Yes, say some. They are a haven for criminals who use them to carry out dirty deals without being traced. Because of the greed of cryptocurrency enthusiasts, global electricity use is soaring, and in some countries, they are even causing power shortages. There is no further need for cryptocurrencies when state-backed digital currencies are becoming so common.

Not at all, say others. Far more crime is still carried out with conventional currencies and through respected financial institutions, yet these are not labelled “evil”. Only 1% of all Bitcoin transactions involve illegal activity. This is not the end of crypto. Rather, it is just the beginning: because they are independent of national governments and central banks, cryptocurrencies could revolutionise the global economy.

You Decide

  1. Can any item be inherently evil – or does it depend on how things are used?
  2. Is it a good idea in principle to have a currency that is outside the power of national states and central banks?

Activities

  1. In a small group, come up with a name for a new cryptocurrency, and then design a symbol for it.
  2. In a small group, research one cryptocurrency that is not Bitcoin, and create a short presentation about it.

Some People Say...

“Bitcoin is the beginning of something great: a currency without a government, something necessary and imperative.”

Nassim Nicholas Taleb (1960 – ), Lebanese-American essayist

What do you think?

Q & A

What do we know?
Most people agree that Bitcoin has not lived up to its early promise. The idea was to create a currency that would be beyond the power of any state or financial institution, and could replace the dollar as a global reserve. But instead, it has ended up being very largely used by states like Iran to dodge sanctions on international financial transactions, and enriching the financial institutions that bet on its success or failure as if it were a stock option.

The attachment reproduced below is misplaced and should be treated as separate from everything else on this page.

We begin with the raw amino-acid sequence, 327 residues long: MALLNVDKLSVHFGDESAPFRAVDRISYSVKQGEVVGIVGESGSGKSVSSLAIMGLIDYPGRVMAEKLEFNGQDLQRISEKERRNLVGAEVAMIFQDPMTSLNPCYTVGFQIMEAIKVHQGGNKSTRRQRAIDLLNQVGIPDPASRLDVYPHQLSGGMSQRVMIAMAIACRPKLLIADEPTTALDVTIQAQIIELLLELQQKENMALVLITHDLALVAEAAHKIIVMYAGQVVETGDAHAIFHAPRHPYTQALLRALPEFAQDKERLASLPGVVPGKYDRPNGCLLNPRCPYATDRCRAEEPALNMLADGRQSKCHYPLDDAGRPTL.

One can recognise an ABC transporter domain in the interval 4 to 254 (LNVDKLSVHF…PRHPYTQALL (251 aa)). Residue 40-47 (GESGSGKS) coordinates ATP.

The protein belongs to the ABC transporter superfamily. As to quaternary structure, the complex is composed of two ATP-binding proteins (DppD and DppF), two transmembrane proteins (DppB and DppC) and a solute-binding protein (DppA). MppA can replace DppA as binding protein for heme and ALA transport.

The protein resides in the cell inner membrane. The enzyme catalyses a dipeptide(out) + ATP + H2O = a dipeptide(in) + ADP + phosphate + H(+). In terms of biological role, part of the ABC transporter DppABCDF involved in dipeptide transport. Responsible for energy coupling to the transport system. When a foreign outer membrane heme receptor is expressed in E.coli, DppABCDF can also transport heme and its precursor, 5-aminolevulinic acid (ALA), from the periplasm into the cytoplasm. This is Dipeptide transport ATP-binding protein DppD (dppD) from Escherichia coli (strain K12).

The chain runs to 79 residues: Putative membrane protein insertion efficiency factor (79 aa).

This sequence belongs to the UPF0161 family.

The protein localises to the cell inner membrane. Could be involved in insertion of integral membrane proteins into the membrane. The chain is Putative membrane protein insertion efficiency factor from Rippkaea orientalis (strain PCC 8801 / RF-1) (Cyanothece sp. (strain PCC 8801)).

What do we not know?
There is some debate over whether or not Bitcoin will retain its dominant position among cryptocurrencies. There are almost 10,000 cryptocurrencies in total. Right now Bitcoin is the most secure option, and the most widely traded. But other cryptocurrencies are starting to offer a greater return: while the value of Bitcoin has grown by 7,700% since 2013, the value of joke cryptocurrency Dogecoin, named after a meme, shot up by 200,000% in the same period.

Word Watch

Bitcoin mines
Cryptocurrencies have to be mined, which means that they appear when a computer solves a given number of equations.
Cryptocurrency
A kind of digital currency. The owner of each Bitcoin is recorded on a kind of digital ledger called a blockchain, which is designed to be impossible to hack.
Michael Burry
An American investor most famous for his portrayal in The Big Short, a book (and later, a film) about the handful of people who saw the 2008 financial crash coming.
Central banks
A central bank manages its country’s currency and usually handles its monetary policy.
Inflation
A general rise in prices across an economy, which also means a decrease in the value of its currency.
Reserve currency
Most national central banks hold large amounts of other countries’ currency for use in international transactions. These are known as reserve currencies.
Darknet markets
The term given to illegal transactions on the internet.
Smog
A kind of toxic fog caused by high levels of air pollution.